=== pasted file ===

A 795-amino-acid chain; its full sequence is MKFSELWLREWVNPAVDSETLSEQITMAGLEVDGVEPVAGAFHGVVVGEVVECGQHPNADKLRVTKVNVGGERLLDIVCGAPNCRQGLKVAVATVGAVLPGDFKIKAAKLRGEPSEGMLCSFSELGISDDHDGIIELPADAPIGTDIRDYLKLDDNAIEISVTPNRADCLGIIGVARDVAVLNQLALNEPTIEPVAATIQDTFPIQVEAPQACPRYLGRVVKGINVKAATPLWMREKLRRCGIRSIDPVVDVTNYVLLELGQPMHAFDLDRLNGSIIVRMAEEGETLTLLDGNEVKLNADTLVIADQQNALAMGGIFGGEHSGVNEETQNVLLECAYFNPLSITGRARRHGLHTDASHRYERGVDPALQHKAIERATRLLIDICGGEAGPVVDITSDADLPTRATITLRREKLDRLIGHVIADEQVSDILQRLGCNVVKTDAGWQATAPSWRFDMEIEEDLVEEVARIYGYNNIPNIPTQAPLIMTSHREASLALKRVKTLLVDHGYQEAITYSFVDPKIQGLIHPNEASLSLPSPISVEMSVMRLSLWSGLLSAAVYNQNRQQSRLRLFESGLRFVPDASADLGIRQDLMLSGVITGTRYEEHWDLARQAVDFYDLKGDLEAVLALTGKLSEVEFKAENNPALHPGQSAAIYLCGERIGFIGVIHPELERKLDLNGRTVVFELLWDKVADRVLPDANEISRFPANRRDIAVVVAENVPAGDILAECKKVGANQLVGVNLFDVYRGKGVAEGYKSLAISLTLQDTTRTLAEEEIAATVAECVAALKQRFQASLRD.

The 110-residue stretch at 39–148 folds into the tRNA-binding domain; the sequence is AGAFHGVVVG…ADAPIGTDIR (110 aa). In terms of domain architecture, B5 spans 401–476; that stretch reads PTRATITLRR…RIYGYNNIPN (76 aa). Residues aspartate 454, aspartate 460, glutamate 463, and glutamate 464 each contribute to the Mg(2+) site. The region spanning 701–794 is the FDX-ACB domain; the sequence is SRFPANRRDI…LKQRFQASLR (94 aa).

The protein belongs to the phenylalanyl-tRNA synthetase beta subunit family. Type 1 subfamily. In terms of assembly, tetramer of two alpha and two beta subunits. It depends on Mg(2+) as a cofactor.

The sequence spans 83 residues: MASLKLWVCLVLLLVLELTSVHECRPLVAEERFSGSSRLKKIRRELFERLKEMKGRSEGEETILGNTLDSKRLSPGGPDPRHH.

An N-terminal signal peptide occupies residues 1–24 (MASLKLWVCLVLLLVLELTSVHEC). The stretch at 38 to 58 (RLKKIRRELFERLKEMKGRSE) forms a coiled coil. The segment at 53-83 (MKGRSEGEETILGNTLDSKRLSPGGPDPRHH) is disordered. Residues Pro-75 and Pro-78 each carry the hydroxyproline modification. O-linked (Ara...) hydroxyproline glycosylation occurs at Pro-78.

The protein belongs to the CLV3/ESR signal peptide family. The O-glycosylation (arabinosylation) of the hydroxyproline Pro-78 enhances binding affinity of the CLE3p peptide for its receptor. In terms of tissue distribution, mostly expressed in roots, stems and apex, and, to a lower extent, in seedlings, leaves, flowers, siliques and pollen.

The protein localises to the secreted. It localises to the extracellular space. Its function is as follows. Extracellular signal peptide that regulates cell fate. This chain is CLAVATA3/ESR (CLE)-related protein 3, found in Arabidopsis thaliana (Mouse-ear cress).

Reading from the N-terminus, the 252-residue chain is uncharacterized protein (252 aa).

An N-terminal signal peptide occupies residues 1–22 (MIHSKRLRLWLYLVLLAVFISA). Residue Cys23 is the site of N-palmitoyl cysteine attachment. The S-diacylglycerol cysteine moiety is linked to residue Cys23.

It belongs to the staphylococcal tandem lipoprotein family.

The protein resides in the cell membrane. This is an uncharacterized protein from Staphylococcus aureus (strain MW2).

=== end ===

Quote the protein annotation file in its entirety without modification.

A 795-amino-acid chain; its full sequence is MKFSELWLREWVNPAVDSETLSEQITMAGLEVDGVEPVAGAFHGVVVGEVVECGQHPNADKLRVTKVNVGGERLLDIVCGAPNCRQGLKVAVATVGAVLPGDFKIKAAKLRGEPSEGMLCSFSELGISDDHDGIIELPADAPIGTDIRDYLKLDDNAIEISVTPNRADCLGIIGVARDVAVLNQLALNEPTIEPVAATIQDTFPIQVEAPQACPRYLGRVVKGINVKAATPLWMREKLRRCGIRSIDPVVDVTNYVLLELGQPMHAFDLDRLNGSIIVRMAEEGETLTLLDGNEVKLNADTLVIADQQNALAMGGIFGGEHSGVNEETQNVLLECAYFNPLSITGRARRHGLHTDASHRYERGVDPALQHKAIERATRLLIDICGGEAGPVVDITSDADLPTRATITLRREKLDRLIGHVIADEQVSDILQRLGCNVVKTDAGWQATAPSWRFDMEIEEDLVEEVARIYGYNNIPNIPTQAPLIMTSHREASLALKRVKTLLVDHGYQEAITYSFVDPKIQGLIHPNEASLSLPSPISVEMSVMRLSLWSGLLSAAVYNQNRQQSRLRLFESGLRFVPDASADLGIRQDLMLSGVITGTRYEEHWDLARQAVDFYDLKGDLEAVLALTGKLSEVEFKAENNPALHPGQSAAIYLCGERIGFIGVIHPELERKLDLNGRTVVFELLWDKVADRVLPDANEISRFPANRRDIAVVVAENVPAGDILAECKKVGANQLVGVNLFDVYRGKGVAEGYKSLAISLTLQDTTRTLAEEEIAATVAECVAALKQRFQASLRD.

The 110-residue stretch at 39–148 folds into the tRNA-binding domain; the sequence is AGAFHGVVVG…ADAPIGTDIR (110 aa). In terms of domain architecture, B5 spans 401–476; that stretch reads PTRATITLRR…RIYGYNNIPN (76 aa). Residues aspartate 454, aspartate 460, glutamate 463, and glutamate 464 each contribute to the Mg(2+) site. The region spanning 701–794 is the FDX-ACB domain; the sequence is SRFPANRRDI…LKQRFQASLR (94 aa).

The protein belongs to the phenylalanyl-tRNA synthetase beta subunit family. Type 1 subfamily. In terms of assembly, tetramer of two alpha and two beta subunits. It depends on Mg(2+) as a cofactor.

The sequence spans 83 residues: MASLKLWVCLVLLLVLELTSVHECRPLVAEERFSGSSRLKKIRRELFERLKEMKGRSEGEETILGNTLDSKRLSPGGPDPRHH.

An N-terminal signal peptide occupies residues 1–24 (MASLKLWVCLVLLLVLELTSVHEC). The stretch at 38 to 58 (RLKKIRRELFERLKEMKGRSE) forms a coiled coil. The segment at 53-83 (MKGRSEGEETILGNTLDSKRLSPGGPDPRHH) is disordered. Residues Pro-75 and Pro-78 each carry the hydroxyproline modification. O-linked (Ara...) hydroxyproline glycosylation occurs at Pro-78.

The protein belongs to the CLV3/ESR signal peptide family. The O-glycosylation (arabinosylation) of the hydroxyproline Pro-78 enhances binding affinity of the CLE3p peptide for its receptor. In terms of tissue distribution, mostly expressed in roots, stems and apex, and, to a lower extent, in seedlings, leaves, flowers, siliques and pollen.

The protein localises to the secreted. It localises to the extracellular space. Its function is as follows. Extracellular signal peptide that regulates cell fate. This chain is CLAVATA3/ESR (CLE)-related protein 3, found in Arabidopsis thaliana (Mouse-ear cress).

Reading from the N-terminus, the 252-residue chain is uncharacterized protein (252 aa).

An N-terminal signal peptide occupies residues 1–22 (MIHSKRLRLWLYLVLLAVFISA). Residue Cys23 is the site of N-palmitoyl cysteine attachment. The S-diacylglycerol cysteine moiety is linked to residue Cys23.

It belongs to the staphylococcal tandem lipoprotein family.

The protein resides in the cell membrane. This is an uncharacterized protein from Staphylococcus aureus (strain MW2).